Of the 121 nations evaluated, the United States ranks 96th, between Yemen and Iran. Iraq the report ranks as the least peaceful of all, right after Russia, Israel and Sudan.


This new Global Peace Index, rather than simply measuring the presence or absence of war as an index of harmony and public security, is based on 24 indicators designed to explore what its creators call "the texture of peace."


The study's domestic indicators include "the level of violent crime, the level of respect of civil rights, the number of homicides per 100,000 people, the level of its military expenditures, its ease of access to small arms, its relations with neighboring countries and the level of distrust among citizens."


Using grand words to glorify war, making war and personal morality the measure of the moral fiber of a nation while ignoring the domestic climate, the human needs and the civil rights of the nation itself does not a moral nation make.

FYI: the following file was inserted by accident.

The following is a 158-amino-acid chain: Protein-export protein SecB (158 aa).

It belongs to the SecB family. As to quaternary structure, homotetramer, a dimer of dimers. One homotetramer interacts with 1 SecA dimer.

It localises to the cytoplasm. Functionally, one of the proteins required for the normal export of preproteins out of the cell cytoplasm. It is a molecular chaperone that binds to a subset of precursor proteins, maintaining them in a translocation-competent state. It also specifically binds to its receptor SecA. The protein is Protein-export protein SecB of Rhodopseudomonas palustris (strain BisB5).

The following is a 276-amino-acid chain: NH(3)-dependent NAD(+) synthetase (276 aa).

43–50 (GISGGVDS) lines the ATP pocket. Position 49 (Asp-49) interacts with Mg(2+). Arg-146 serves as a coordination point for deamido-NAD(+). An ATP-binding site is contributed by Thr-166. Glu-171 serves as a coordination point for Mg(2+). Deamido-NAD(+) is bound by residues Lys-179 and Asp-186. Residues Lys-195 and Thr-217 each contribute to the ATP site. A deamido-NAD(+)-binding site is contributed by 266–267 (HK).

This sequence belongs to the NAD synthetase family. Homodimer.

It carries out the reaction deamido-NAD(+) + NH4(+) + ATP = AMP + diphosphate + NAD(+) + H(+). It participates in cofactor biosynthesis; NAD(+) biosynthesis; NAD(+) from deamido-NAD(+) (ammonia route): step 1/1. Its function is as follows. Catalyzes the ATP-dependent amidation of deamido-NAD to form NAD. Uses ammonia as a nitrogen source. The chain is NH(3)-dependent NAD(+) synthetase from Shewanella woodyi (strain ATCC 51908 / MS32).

There is, it seems, a question about the quality of religion in this country on both sides of the divide.


Those who would lead us in the future may rightly be asked whether or not religious principles will guide their public behavior. But those who are leading us now have questions to answer, too -- which, if the quality of life in the United States for all its citizens and the character of our behavior toward the rest of the world is any measure -- certainly equals, if not far transcends, our concentration on private behavior as a determinant of our public morality.


From where I stand, the model of Jesus is a clear one: A religious life is defined by more than personal moral choices. It demands actions designed to make the world better for everyone. Those who claim to be Christian might want to remember that when they start choosing presidents on the basis of their "Christian principles."